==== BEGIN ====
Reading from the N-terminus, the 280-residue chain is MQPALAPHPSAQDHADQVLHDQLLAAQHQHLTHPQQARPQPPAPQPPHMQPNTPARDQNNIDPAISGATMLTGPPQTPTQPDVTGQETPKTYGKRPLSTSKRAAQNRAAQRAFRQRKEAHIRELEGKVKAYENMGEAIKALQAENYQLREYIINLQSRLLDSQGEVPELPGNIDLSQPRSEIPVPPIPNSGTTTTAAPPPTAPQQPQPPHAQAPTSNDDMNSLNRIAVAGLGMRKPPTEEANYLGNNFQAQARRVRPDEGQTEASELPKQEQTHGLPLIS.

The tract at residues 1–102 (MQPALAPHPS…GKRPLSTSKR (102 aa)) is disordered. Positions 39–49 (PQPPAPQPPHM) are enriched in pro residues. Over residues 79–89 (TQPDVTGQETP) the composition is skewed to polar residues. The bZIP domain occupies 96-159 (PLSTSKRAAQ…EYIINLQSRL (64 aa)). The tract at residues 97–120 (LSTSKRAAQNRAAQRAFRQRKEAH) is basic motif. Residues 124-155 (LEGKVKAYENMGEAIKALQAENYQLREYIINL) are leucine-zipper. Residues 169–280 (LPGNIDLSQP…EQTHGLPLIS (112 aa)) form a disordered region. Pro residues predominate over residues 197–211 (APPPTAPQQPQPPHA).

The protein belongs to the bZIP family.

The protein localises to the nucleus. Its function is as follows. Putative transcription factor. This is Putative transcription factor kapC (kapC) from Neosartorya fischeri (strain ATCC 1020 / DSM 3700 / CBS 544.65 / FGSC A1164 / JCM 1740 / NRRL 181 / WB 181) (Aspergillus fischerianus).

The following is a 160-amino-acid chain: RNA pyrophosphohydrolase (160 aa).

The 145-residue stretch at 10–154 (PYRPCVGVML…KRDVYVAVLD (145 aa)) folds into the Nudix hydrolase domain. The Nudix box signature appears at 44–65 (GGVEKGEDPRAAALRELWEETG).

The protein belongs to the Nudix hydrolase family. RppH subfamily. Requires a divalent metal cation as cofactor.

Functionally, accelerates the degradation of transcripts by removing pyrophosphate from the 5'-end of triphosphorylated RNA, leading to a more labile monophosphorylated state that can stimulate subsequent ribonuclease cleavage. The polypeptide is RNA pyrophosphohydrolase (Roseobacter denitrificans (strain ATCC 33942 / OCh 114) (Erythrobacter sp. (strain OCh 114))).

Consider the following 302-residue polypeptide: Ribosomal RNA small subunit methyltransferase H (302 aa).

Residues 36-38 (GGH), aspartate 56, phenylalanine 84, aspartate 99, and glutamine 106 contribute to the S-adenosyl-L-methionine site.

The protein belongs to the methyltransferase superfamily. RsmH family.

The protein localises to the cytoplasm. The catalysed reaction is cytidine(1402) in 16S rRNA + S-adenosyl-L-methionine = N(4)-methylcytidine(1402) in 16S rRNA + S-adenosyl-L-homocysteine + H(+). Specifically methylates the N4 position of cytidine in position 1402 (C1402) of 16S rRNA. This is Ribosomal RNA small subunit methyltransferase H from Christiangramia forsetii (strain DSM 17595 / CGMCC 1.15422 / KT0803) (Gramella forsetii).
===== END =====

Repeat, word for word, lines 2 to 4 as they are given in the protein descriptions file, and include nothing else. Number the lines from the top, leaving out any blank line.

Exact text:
The tract at residues 1–102 (MQPALAPHPS…GKRPLSTSKR (102 aa)) is disordered. Positions 39–49 (PQPPAPQPPHM) are enriched in pro residues. Over residues 79–89 (TQPDVTGQETP) the composition is skewed to polar residues. The bZIP domain occupies 96-159 (PLSTSKRAAQ…EYIINLQSRL (64 aa)). The tract at residues 97–120 (LSTSKRAAQNRAAQRAFRQRKEAH) is basic motif. Residues 124-155 (LEGKVKAYENMGEAIKALQAENYQLREYIINL) are leucine-zipper. Residues 169–280 (LPGNIDLSQP…EQTHGLPLIS (112 aa)) form a disordered region. Pro residues predominate over residues 197–211 (APPPTAPQQPQPPHA).

The protein belongs to the bZIP family.

The protein localises to the nucleus. Its function is as follows. Putative transcription factor. This is Putative transcription factor kapC (kapC) from Neosartorya fischeri (strain ATCC 1020 / DSM 3700 / CBS 544.65 / FGSC A1164 / JCM 1740 / NRRL 181 / WB 181) (Aspergillus fischerianus).